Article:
Hamlet, of course, is always under surveillance. His soliloquies (cut in our text) are inner monologues, known only to him; the rest of the time in Elsinore, he is keenly aware that he is never alone in the room. This is precisely why he feigns madness around the king and his minions in the Saxo Grammaticus tale that serves as the original source material. In Shakespeare's Hamlet, he must take his charade a step farther, never breaking character, never able to be himself.

What toll does this take on his psyche? While this is not a primary question in our production, it was the topic of several private discussions with Sam Rabinovitz, the actor playing Hamlet. At some point, we decided, the line between 'playing mad' and reality starts to blur. True madness "leaks out" with increasing regularity, though since Hamlet is a good actor, the people around him don't realize the true extent to his insanity until it is too late.

In our new frame of the Danish court, we are more concerned with the watchers than the watched. The king himself is the center of information in his regime. To that end, he employs people to observe and report - and not just on Hamlet. He knows of the impending Norwegian invasion before they deploy a single troop. He knows of Laertes' and Hamlet's returns to Elsinore before they arrive.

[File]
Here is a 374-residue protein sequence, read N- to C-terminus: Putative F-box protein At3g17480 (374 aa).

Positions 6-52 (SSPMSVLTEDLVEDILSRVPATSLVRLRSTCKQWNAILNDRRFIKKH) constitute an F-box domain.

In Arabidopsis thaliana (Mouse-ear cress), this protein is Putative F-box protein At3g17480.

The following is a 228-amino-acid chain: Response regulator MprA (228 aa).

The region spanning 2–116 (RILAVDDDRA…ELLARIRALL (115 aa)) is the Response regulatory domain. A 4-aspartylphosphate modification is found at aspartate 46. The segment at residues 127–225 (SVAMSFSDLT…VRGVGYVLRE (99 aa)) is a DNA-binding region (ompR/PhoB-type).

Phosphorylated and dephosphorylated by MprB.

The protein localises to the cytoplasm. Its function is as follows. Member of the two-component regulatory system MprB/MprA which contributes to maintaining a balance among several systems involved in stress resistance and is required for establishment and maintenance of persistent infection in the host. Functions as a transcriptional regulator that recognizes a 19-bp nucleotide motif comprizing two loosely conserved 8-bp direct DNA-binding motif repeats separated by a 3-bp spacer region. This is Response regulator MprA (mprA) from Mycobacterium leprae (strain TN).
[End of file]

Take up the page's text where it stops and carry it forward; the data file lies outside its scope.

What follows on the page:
Voltimand (Pamela H. Leahigh) and Cornelius (Allison S. Galen)
Voltimand (Pamela H. Leahigh)
and Cornelius (Allison S. Galen)

At the top of Hamlet: Reframed (and unchanged from the original text), Claudius sends Cornelius and Voltimand on a diplomatic mission to Norway, to talk to the Norwegian king about halting the Norwegian invasion of Denmark before it begins. He gives them

no further personal power
To business with the king, more than the scope
Of these delated articles allow. (I.ii)

This is certainly not a job that requires two diplomats. Claudius sends them as a pair to keep them honest. They are to watch each other, and report back on their return.

Rosencrantz (Kelsey Meiklejohn) and Guildenstern (Jack Powers)
Rosencrantz (Kelsey Meiklejohn)
Guildenstern (Jack Powers)